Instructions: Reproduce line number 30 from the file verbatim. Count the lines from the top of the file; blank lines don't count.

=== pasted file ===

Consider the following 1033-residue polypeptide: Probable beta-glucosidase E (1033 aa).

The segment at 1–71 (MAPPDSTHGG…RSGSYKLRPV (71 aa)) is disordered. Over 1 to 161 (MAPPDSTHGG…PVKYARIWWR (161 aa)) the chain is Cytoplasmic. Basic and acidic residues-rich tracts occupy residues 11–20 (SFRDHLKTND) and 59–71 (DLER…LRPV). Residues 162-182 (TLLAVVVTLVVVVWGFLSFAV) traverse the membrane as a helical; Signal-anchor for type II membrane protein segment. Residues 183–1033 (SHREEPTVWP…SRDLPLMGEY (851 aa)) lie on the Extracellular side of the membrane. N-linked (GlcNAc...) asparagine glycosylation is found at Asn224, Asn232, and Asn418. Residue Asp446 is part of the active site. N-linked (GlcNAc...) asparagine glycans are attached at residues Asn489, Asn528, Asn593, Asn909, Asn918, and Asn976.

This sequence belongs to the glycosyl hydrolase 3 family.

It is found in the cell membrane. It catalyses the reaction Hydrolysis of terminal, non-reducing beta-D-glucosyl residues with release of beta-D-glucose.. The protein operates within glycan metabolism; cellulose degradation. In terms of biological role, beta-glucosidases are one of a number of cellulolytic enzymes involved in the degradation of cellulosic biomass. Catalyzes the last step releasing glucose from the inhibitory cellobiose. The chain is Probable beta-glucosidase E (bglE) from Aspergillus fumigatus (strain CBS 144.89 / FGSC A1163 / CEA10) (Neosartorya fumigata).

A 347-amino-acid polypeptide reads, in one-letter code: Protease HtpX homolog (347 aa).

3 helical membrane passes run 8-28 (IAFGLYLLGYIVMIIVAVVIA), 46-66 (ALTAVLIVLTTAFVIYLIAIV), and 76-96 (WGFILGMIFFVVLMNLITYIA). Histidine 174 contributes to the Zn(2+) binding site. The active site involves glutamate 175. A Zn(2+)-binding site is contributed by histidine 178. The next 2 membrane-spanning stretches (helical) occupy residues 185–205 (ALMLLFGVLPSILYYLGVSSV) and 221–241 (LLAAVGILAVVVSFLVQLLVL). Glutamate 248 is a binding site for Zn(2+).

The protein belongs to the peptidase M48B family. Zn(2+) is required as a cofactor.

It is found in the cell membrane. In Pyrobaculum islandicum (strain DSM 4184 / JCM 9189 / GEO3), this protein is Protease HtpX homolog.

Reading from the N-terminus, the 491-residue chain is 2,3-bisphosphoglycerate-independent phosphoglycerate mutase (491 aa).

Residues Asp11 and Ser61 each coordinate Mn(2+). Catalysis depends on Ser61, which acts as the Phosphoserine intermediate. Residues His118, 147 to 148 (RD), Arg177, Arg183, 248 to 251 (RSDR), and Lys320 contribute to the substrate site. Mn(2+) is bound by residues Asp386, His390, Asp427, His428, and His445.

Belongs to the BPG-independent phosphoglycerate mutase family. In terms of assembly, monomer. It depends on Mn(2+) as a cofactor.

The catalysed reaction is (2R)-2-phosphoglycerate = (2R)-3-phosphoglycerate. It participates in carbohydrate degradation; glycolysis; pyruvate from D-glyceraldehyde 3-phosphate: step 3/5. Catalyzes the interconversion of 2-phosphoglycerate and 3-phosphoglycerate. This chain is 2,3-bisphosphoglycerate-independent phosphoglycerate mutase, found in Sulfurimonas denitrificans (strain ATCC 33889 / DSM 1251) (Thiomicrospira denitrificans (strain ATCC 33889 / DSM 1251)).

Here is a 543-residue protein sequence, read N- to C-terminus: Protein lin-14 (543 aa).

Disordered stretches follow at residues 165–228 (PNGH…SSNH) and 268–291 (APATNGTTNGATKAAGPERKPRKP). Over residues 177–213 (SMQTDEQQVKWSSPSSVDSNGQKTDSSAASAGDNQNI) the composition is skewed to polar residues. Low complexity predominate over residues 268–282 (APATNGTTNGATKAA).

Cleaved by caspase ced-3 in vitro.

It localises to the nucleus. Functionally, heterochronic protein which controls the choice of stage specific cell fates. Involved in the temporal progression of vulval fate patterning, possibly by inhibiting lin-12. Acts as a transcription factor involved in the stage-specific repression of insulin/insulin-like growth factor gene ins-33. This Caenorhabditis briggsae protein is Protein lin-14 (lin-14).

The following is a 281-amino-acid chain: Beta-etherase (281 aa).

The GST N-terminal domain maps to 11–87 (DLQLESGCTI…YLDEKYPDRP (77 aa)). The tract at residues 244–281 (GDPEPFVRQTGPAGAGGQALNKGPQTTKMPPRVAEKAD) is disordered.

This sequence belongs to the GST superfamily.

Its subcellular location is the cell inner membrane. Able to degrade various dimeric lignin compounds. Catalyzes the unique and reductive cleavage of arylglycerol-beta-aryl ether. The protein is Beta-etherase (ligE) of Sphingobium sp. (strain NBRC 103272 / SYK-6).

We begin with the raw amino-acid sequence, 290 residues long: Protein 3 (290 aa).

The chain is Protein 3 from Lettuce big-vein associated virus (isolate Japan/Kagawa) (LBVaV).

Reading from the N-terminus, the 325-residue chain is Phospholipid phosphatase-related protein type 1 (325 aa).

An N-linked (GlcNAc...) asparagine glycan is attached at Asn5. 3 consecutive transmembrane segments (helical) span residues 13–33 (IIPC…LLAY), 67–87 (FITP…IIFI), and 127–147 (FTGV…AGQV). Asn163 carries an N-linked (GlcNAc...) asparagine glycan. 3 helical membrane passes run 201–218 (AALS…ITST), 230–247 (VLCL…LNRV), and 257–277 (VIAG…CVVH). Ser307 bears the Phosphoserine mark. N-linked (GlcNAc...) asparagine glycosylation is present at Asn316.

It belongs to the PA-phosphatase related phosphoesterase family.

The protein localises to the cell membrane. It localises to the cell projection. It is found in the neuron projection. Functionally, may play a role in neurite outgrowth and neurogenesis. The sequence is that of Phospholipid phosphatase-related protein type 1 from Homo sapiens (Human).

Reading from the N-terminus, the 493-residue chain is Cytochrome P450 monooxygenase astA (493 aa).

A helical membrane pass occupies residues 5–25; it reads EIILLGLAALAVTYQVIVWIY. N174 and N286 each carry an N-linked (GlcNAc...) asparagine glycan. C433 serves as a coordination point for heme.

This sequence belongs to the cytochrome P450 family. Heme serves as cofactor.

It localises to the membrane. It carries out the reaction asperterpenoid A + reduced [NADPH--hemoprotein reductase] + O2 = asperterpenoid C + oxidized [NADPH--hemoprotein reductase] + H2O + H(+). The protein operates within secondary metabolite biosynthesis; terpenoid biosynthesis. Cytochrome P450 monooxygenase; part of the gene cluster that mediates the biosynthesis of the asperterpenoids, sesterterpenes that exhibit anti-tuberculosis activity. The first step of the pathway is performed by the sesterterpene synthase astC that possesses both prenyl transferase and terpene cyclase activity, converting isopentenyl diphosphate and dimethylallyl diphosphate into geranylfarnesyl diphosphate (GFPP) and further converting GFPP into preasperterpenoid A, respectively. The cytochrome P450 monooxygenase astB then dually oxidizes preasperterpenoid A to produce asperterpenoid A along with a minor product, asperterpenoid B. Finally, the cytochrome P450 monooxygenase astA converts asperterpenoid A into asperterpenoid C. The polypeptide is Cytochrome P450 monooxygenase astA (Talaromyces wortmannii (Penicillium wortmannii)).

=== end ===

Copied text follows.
It localises to the membrane. It carries out the reaction asperterpenoid A + reduced [NADPH--hemoprotein reductase] + O2 = asperterpenoid C + oxidized [NADPH--hemoprotein reductase] + H2O + H(+). The protein operates within secondary metabolite biosynthesis; terpenoid biosynthesis. Cytochrome P450 monooxygenase; part of the gene cluster that mediates the biosynthesis of the asperterpenoids, sesterterpenes that exhibit anti-tuberculosis activity. The first step of the pathway is performed by the sesterterpene synthase astC that possesses both prenyl transferase and terpene cyclase activity, converting isopentenyl diphosphate and dimethylallyl diphosphate into geranylfarnesyl diphosphate (GFPP) and further converting GFPP into preasperterpenoid A, respectively. The cytochrome P450 monooxygenase astB then dually oxidizes preasperterpenoid A to produce asperterpenoid A along with a minor product, asperterpenoid B. Finally, the cytochrome P450 monooxygenase astA converts asperterpenoid A into asperterpenoid C. The polypeptide is Cytochrome P450 monooxygenase astA (Talaromyces wortmannii (Penicillium wortmannii)).